The Knitting Factory
361 Metropolitan Avenue, Brooklyn
Sundays at 9pm
As a graduate student, I’ve found that free time can be scarce. It can be difficult to justify the toll (both on your wallet and on your schedule) of a night seeing live comedy. But when you study stand-up comedy, you’ve got a built in excuse you make the time in the name of research. And if you’re doing your graduate work in New York, as I am, you have your pick of a number of scenes, venues, price ranges and styles of comedy from which to choose. With this in mind, I have decided to put together something of a living map of New York comedy. My plan is to make my way through the five boroughs to visit as many venues as possible, and to consider the relationship between New York and the ever-changing comic space.
I’m not starting with a landmark venue—or rather, a landmark venue for stand-up. I’ll certainly get around to profiling some (all?) of the great spots to see comedy around New York, but I decided to start with a local Brooklyn show, and I’ll tell you why: Hannibal Buress and, to be perfectly honest, the anticipation of a great surprise guest. Hannibal is a Chicago native who has made a name for himself as a stand-up and a writer (SNL from 2009-2010, 30 Rock beginning the following season). Fans will notice his jokes making their way into 30 Rock scenes with some regularity, as well as his recurring stint as a homeless man on the show. He never mentions his writing credits by name during his stand-up sets, but it’s safe to assume the growing audience (the Sunday shows are now frequently standing room only) is familiar with his work. In fact, the crowd is comprised of a significant number of repeat customers.
If I wanted an all-star lineup, I could go to a traditional venue to increase my odds of catching some great comedy (or, failing that, some big names), but there’s a charm to the smaller venues, and the anticipation of a lineup change. And while this can happen at any comic venue, large or small, I can rest assured that a precedent already exists.
These Sunday night shows have a unique neighborhood-comedy-show feel, mixing the hipster Williamsburg set with local and (inter)nationally touring comics. The Knitting Factory’s Brooklyn space has the bare design and pseudo-industrial feel common to some Williamsburg/Bushwick performance spaces. Immediately past the door is the bar and seating area—sparsely decorated without the kitschy wall hangings or adornments of a themed bar—and a small stage stashed to the side. (I took this picture just before a recent show) Between the stage and the bar is a swinging door, which leads to the bathrooms and the concert venue. As a result of this design, comics performing during the Sunday night show are forced to confront a flowing stream of customers making their way from the concert venue to the bar (and back) with the feigned spontaneity of a comic doing the same crowd work in one set after another.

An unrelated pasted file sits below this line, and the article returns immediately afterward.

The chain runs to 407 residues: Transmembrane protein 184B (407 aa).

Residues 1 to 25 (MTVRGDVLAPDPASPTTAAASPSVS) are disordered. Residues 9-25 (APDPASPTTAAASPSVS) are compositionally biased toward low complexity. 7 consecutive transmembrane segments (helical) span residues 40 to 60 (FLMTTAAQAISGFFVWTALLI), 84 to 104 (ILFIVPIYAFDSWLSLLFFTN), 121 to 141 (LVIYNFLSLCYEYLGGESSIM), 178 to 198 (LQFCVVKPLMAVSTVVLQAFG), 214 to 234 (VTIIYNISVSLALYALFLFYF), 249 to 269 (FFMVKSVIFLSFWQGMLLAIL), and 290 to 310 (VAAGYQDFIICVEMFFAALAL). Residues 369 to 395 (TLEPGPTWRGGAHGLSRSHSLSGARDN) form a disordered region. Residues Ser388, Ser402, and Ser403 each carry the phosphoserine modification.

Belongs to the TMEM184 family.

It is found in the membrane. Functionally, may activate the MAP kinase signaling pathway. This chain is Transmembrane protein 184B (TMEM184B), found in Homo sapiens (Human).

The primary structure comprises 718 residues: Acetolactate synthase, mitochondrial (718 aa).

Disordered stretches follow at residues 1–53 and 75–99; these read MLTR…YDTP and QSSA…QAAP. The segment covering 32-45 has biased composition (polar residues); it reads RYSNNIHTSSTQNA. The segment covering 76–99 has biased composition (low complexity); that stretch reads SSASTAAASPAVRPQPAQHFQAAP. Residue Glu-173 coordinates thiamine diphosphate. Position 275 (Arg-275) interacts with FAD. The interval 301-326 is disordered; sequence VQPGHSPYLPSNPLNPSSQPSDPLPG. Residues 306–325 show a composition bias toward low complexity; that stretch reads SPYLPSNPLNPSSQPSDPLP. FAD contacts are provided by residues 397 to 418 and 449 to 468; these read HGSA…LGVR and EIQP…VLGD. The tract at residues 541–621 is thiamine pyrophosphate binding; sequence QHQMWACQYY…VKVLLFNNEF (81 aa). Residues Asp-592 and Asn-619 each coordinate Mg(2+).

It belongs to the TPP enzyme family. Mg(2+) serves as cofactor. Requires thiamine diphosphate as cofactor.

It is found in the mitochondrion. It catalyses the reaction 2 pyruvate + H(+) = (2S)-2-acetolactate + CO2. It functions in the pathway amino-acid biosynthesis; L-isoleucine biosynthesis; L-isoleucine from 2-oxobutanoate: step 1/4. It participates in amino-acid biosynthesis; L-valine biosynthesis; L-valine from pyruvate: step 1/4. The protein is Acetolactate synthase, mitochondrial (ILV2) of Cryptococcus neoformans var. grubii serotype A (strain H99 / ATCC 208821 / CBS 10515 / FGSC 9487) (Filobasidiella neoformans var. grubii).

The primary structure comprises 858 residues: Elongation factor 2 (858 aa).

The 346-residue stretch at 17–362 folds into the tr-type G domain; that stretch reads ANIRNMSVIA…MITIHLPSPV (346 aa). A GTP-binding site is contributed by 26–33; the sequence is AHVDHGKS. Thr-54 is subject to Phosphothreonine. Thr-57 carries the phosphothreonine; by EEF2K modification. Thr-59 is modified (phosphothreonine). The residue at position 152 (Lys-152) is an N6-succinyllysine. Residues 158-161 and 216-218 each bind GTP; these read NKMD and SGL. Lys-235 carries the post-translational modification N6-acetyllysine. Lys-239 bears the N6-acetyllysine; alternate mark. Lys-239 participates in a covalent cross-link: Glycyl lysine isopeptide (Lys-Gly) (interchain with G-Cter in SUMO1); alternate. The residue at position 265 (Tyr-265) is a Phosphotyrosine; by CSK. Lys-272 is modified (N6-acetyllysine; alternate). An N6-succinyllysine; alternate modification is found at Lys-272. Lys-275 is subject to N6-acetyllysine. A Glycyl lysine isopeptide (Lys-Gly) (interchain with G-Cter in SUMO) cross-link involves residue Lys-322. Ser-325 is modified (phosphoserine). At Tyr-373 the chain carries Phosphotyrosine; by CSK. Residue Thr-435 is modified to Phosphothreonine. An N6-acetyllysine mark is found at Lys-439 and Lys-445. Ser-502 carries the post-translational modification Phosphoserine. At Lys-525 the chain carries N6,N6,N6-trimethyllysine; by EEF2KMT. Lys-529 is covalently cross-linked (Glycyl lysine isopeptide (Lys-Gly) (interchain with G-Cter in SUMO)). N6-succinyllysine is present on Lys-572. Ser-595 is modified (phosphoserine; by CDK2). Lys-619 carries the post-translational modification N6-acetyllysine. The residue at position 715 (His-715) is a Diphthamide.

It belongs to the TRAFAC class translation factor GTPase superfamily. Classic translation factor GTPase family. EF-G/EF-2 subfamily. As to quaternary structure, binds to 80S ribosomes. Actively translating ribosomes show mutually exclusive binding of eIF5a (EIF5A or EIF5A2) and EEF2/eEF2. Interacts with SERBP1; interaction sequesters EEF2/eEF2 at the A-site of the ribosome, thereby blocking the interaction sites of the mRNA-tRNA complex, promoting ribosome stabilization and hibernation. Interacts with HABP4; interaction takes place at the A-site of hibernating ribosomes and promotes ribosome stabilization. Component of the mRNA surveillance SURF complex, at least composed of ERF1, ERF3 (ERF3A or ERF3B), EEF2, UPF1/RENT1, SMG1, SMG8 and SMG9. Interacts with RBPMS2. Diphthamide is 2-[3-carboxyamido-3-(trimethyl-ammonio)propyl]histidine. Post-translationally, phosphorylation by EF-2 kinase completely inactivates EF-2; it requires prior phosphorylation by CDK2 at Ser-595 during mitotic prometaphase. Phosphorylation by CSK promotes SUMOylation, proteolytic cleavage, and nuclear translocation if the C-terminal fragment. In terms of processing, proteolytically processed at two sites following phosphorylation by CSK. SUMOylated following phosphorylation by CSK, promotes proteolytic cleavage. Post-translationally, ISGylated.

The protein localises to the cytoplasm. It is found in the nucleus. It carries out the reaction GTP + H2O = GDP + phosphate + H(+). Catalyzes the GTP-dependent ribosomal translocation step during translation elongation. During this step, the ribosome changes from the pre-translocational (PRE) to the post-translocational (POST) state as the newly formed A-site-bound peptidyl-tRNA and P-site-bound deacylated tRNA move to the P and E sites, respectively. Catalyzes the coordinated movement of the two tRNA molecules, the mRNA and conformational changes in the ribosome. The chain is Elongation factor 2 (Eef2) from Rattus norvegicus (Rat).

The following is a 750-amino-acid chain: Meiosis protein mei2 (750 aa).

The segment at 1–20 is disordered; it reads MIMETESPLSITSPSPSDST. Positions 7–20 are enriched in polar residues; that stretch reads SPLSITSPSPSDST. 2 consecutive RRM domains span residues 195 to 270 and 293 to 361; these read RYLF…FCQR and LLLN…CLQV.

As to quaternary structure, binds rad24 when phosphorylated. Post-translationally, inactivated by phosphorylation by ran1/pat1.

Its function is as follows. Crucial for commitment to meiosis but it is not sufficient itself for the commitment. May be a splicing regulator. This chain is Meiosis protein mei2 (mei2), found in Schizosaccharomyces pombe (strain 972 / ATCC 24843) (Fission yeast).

While this design may be distracting, The Knitting Factory was founded as a multi-purpose performance venue. Michael Dorf opened the first Knitting Factory in 1987 as an art gallery and performance space meant to join together different performance media. The initial space in Manhattan programmed various styles of performance on different nights—poetry and spoken word on Wednesdays, jazz on Thursdays, etc. [This kind of audience fragmentation is fairly common in comedy clubs, too—e.g feature nights dedicated to different races and ethnicities] As a result, you get a fairly mixed crowd of local patrons watching whichever Sunday night game is on the two televisions (which are turned off as soon as the show begins), anyone sitting at the bar, those wandering concert-goers, and those actually there to see Hannibal and his guests.
Brooklyn is full of comedy shows outside of traditional comic venues. Given the costs associated with a comedy club in Manhattan—overhead, two drink minimum, etc— and the related movement of the alternative comedy scene (at least in part) from the East Village to Brooklyn, it’s no wonder you often find comedy shows in music venues or other ‘alternative’ spaces. These shows tend to be free or cheap, and they create a space that feels local, far from the madding crowd of tourists. A lot of the time, these comics are performing at venues in their own neighborhoods.
The Sunday night show is free, with no drink minimums or other associated fees, and is located in Williamsburg, Brooklyn (popular among the post-college set) so the audience skews young. And as a result of the growing popularity of the show and the host, there’s a good chance you’ll watch the show standing up, facing the stage at sort of an odd angle—such is the design of the booths and the sometimes-appearing folding chairs set out for the audience, around which late-comers have to crowd. And while standing for a series of sets can get a little taxing (in the way a long concert is), replacing heckling out-of-towners, drunken patrons, exorbitant cover charges, long lines and the crowd’s palpable expectations of the performers before them (see heckling out-of-towners) with a more subdued audience willing to follow a performer while they work out material or experiment with something weird is an exchange I’m willing to make.